October 11, 2016 | Erin Bluvas, email@example.com
The Department of Communication Sciences and Disorders (COMD) welcomed a new assistant professor this fall, but she isn’t new to Carolina. Jessica Klusek has just wrapped a three-year postdoctoral fellowship in the Department of Psychology’s Neurodevelopmental Disabilities Research Lab.
The fellowship capped off 13 years of education and training for what promises to be an impactful career at the forefront of her field. Klusek specializes in communication abilities in connection with autism and fragile X syndrome, the most common known genetic cause of autism.
“I am interested in identifying biomarkers associated with communication impairments in these conditions and delineating areas of overlap or divergence across syndromes,” says Klusek. With one out of every 68 children in the U.S. affected by autism, the condition has received attention for some time, particularly over the past 15 years as the prevalence of the disorder has risen dramatically. Further, communication impairments are a core feature of autism. This makes Klusek’s research, which focuses on communication features and associated mechanisms for this group, even more timely and critical.
Klusek’s work adopts a family approach, where she looks at broader profiles among family members that are linked to genetic risk. She is specifically interested in carriers of fragile X syndrome, who have a genetic mutation known as FMR1 premutation.
Dr. Klusek already is demonstrating the markers of a great researcher and her research area is one in which our graduate students consistently show high interest.
-Kenn Apel, COMD Chair
“Research on the FMR1 premutation has recently become a public health priority because we have new evidence showing that it is surprisingly common in the general population,” says Klusek, who received funding from the National Institutes of Health during her postdoctoral fellowship to lead a study focused on mothers who have FMR1 premutation. “When we conduct general population screening studies, we find that about 1 in 150 females carry the FMR1 premutation. Researchers are still trying to figure out what it means to be a carrier of the FMR1 premutation, but it is clear that there are associated mental and physical health risks.”
In addition to her research, she’s looking forward to educating and mentoring undergraduate and graduate students in the topics of autism and developmental disabilities—particularly because these future speech-language pathologists are likely to encounter various conditions in their clinical work. “I am honored to have the opportunity to shape the way that future professionals in my field will interface with this group of individuals and their families,” Klusek says. “I also very much enjoy teaching at a more individual level, through my work mentoring undergraduate and master’s students as they engage in the research process.”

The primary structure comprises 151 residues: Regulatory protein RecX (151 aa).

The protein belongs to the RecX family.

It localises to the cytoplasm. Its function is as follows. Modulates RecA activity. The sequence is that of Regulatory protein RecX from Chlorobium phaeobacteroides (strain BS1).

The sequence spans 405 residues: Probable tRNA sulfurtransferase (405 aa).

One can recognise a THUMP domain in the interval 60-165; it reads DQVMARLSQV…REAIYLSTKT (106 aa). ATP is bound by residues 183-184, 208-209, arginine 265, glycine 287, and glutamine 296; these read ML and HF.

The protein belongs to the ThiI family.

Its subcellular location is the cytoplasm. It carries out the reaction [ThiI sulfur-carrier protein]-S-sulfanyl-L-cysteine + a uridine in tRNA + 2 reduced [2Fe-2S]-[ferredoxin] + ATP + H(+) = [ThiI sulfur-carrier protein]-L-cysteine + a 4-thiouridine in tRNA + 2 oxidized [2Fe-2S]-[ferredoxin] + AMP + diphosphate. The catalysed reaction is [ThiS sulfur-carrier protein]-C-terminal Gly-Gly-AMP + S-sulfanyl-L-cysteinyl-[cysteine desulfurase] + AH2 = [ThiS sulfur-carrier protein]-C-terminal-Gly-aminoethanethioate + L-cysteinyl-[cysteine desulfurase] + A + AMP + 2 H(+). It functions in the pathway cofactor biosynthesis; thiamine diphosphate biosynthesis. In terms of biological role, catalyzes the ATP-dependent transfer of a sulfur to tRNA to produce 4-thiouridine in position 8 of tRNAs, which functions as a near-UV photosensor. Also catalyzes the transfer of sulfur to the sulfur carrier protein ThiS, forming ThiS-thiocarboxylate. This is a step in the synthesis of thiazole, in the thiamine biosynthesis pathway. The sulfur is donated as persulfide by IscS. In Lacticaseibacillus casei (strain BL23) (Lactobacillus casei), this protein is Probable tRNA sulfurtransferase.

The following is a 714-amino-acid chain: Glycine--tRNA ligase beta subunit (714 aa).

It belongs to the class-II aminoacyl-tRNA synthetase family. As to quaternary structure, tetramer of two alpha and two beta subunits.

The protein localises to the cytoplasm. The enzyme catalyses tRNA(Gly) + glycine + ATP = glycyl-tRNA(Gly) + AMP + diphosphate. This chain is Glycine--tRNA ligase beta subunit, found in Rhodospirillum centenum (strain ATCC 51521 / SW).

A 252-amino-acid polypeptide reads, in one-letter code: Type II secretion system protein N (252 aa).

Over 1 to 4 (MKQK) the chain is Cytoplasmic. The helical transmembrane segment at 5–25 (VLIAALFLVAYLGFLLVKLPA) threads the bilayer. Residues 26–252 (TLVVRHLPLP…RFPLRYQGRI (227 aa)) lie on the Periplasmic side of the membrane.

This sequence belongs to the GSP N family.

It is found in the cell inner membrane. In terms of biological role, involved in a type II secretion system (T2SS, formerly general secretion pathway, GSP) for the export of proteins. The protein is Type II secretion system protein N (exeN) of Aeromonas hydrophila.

Klusek is thrilled to continue her career at USC and excited to rejoin the field of COMD. “Joining the department of communication sciences and disorders is like coming home for me!” she says. “While I engage in a lot of interdisciplinary work for my research, my professional identity is as a speech-language pathologist. I’m very passionate about my field, and I am pleased to join the faculty in communication sciences and disorders where I can contribute to the advancement of my profession through research, teaching, and professional service.”
Mentoring students is the most rewarding part of my day, and I love watching as students develop an understanding and excitement about research!
-Jessica Klusek, Assistant Professor of COMD
After growing up in Philadelphia, Klusek first entered the COMD field with a Bachelor of Arts in Communication Sciences and Disorders from the University of Pittsburgh. She then earned a Master of Science in Speech-Language Pathology from the same institution. Klusek followed her master’s program with a Clinical Fellowship in Speech-Language Pathology and then a Ph.D. in Speech and Hearing Sciences—both at the University of North Carolina in Chapel Hill—before coming to USC for her postdoctoral fellowship.
“The department feels so fortunate to have Dr. Klusek join our faculty,” says COMD Chair Kenn Apel. “Dr. Klusek already is demonstrating the markers of a great researcher and her research area is one in which our graduate students consistently show high interest. We anticipate she will bring a great deal of positive attention to our department in the next few years.”
Although she embraces all areas of her new role, two aspects stand out for Klusek. “Mentoring students is the most rewarding part of my day, and I love watching as students develop an understanding and excitement about research!” she says. “I am also looking forward to ‘digging into’ my research. This is an exciting time in the field of neurodevelopmental disabilities, where the tools that we have available to understand the nature and basis of these conditions are unprecedented.”